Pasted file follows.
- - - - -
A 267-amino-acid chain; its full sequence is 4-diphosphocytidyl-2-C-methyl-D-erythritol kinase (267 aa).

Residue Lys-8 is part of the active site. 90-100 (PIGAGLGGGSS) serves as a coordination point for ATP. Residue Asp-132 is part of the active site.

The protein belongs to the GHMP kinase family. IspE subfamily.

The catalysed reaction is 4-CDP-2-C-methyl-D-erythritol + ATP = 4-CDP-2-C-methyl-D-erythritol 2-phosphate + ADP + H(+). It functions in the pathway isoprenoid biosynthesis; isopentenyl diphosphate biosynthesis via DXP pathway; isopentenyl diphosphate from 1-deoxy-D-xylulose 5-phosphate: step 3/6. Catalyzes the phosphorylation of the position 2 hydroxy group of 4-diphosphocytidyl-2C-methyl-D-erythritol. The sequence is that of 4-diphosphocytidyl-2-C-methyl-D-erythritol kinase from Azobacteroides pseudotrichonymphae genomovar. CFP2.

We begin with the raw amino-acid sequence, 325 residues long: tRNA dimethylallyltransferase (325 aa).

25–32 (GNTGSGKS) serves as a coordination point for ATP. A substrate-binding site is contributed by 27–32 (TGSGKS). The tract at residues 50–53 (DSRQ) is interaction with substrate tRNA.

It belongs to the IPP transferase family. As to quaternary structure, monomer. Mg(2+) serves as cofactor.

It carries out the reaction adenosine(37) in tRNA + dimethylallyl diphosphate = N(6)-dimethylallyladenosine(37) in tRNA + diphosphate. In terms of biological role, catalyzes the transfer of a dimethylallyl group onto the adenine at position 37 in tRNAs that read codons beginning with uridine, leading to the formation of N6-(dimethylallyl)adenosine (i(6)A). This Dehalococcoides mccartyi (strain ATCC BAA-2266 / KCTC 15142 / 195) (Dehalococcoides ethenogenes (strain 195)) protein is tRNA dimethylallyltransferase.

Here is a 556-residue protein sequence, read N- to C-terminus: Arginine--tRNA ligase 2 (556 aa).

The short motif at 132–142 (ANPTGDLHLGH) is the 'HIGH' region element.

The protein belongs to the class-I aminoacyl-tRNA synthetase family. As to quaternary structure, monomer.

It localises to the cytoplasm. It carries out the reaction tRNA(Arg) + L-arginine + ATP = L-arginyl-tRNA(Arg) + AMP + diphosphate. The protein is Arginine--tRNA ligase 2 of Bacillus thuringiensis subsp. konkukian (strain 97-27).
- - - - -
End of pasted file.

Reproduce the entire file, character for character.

A 267-amino-acid chain; its full sequence is 4-diphosphocytidyl-2-C-methyl-D-erythritol kinase (267 aa).

Residue Lys-8 is part of the active site. 90-100 (PIGAGLGGGSS) serves as a coordination point for ATP. Residue Asp-132 is part of the active site.

The protein belongs to the GHMP kinase family. IspE subfamily.

The catalysed reaction is 4-CDP-2-C-methyl-D-erythritol + ATP = 4-CDP-2-C-methyl-D-erythritol 2-phosphate + ADP + H(+). It functions in the pathway isoprenoid biosynthesis; isopentenyl diphosphate biosynthesis via DXP pathway; isopentenyl diphosphate from 1-deoxy-D-xylulose 5-phosphate: step 3/6. Catalyzes the phosphorylation of the position 2 hydroxy group of 4-diphosphocytidyl-2C-methyl-D-erythritol. The sequence is that of 4-diphosphocytidyl-2-C-methyl-D-erythritol kinase from Azobacteroides pseudotrichonymphae genomovar. CFP2.

We begin with the raw amino-acid sequence, 325 residues long: tRNA dimethylallyltransferase (325 aa).

25–32 (GNTGSGKS) serves as a coordination point for ATP. A substrate-binding site is contributed by 27–32 (TGSGKS). The tract at residues 50–53 (DSRQ) is interaction with substrate tRNA.

It belongs to the IPP transferase family. As to quaternary structure, monomer. Mg(2+) serves as cofactor.

It carries out the reaction adenosine(37) in tRNA + dimethylallyl diphosphate = N(6)-dimethylallyladenosine(37) in tRNA + diphosphate. In terms of biological role, catalyzes the transfer of a dimethylallyl group onto the adenine at position 37 in tRNAs that read codons beginning with uridine, leading to the formation of N6-(dimethylallyl)adenosine (i(6)A). This Dehalococcoides mccartyi (strain ATCC BAA-2266 / KCTC 15142 / 195) (Dehalococcoides ethenogenes (strain 195)) protein is tRNA dimethylallyltransferase.

Here is a 556-residue protein sequence, read N- to C-terminus: Arginine--tRNA ligase 2 (556 aa).

The short motif at 132–142 (ANPTGDLHLGH) is the 'HIGH' region element.

The protein belongs to the class-I aminoacyl-tRNA synthetase family. As to quaternary structure, monomer.

It localises to the cytoplasm. It carries out the reaction tRNA(Arg) + L-arginine + ATP = L-arginyl-tRNA(Arg) + AMP + diphosphate. The protein is Arginine--tRNA ligase 2 of Bacillus thuringiensis subsp. konkukian (strain 97-27).